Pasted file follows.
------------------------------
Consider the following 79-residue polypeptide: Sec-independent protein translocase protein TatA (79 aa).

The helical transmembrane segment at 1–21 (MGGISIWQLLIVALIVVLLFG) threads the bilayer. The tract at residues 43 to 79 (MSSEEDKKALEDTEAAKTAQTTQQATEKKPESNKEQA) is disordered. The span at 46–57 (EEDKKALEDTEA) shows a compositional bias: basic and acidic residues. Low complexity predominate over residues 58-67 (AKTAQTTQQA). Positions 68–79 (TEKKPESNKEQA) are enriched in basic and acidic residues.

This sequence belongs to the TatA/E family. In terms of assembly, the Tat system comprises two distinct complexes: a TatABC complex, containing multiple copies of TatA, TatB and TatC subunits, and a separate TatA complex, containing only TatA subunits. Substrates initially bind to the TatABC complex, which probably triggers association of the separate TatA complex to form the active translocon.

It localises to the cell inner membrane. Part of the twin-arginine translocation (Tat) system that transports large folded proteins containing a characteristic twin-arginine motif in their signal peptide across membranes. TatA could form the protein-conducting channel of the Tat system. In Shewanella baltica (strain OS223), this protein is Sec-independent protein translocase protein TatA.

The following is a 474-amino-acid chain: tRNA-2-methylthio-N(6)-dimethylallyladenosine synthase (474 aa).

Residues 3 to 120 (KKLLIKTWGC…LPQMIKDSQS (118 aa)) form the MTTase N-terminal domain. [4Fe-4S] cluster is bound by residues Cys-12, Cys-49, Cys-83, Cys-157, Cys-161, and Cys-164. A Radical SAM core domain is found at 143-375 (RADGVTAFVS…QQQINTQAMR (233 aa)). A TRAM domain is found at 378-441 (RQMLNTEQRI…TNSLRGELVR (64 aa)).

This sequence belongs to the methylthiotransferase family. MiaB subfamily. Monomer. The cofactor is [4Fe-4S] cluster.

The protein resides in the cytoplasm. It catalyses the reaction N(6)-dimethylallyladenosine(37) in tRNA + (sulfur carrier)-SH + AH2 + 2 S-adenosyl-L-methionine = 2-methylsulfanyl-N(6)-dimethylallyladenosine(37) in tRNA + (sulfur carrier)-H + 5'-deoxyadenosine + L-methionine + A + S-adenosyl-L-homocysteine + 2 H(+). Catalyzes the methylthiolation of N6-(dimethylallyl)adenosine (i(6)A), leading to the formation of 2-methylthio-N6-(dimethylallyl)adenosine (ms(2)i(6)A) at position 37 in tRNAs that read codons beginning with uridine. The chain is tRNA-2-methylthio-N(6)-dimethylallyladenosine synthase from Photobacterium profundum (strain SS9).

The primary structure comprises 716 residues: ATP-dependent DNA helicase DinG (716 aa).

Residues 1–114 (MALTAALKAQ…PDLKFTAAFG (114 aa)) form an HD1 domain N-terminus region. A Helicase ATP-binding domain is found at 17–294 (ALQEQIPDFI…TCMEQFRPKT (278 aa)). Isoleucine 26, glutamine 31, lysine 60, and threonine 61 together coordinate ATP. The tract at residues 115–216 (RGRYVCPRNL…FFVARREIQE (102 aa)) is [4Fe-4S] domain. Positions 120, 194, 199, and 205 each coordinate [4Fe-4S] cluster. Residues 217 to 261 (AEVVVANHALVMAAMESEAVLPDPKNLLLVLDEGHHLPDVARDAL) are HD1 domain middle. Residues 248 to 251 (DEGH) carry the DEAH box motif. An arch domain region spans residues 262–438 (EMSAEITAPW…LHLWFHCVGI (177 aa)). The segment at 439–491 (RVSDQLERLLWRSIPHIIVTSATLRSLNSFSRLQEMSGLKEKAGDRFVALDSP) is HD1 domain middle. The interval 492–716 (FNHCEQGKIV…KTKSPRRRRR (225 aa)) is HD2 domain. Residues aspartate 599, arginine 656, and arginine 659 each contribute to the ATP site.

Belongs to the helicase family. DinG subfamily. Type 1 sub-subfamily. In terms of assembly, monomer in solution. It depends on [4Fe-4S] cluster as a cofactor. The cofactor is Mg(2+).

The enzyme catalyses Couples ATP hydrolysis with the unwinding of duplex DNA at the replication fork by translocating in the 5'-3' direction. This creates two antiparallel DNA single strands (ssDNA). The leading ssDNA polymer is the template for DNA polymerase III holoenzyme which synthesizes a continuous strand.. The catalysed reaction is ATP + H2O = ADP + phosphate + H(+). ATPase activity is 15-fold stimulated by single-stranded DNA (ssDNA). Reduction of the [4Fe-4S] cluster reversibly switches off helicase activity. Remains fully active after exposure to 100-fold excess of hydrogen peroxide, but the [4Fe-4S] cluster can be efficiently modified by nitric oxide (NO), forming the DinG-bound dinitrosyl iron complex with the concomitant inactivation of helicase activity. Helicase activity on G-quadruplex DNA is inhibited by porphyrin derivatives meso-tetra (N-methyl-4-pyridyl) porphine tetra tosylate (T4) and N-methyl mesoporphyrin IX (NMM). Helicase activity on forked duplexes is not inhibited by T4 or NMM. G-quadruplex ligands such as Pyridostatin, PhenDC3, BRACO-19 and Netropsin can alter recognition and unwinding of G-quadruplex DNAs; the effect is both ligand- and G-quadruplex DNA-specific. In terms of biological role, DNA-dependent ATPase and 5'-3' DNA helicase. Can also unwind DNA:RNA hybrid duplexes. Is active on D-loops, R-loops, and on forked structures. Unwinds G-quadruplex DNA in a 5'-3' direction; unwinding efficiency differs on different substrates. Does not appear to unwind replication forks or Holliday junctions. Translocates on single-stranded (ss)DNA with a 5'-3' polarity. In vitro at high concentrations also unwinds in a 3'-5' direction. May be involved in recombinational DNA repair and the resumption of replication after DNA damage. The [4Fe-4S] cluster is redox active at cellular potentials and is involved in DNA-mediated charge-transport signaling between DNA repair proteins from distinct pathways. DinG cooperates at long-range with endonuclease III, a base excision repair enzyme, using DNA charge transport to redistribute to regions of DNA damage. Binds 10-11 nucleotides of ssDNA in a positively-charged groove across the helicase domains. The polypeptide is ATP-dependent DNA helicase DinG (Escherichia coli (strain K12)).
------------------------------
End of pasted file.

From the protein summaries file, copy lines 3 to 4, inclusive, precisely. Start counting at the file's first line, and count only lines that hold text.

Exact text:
This sequence belongs to the TatA/E family. In terms of assembly, the Tat system comprises two distinct complexes: a TatABC complex, containing multiple copies of TatA, TatB and TatC subunits, and a separate TatA complex, containing only TatA subunits. Substrates initially bind to the TatABC complex, which probably triggers association of the separate TatA complex to form the active translocon.

It localises to the cell inner membrane. Part of the twin-arginine translocation (Tat) system that transports large folded proteins containing a characteristic twin-arginine motif in their signal peptide across membranes. TatA could form the protein-conducting channel of the Tat system. In Shewanella baltica (strain OS223), this protein is Sec-independent protein translocase protein TatA.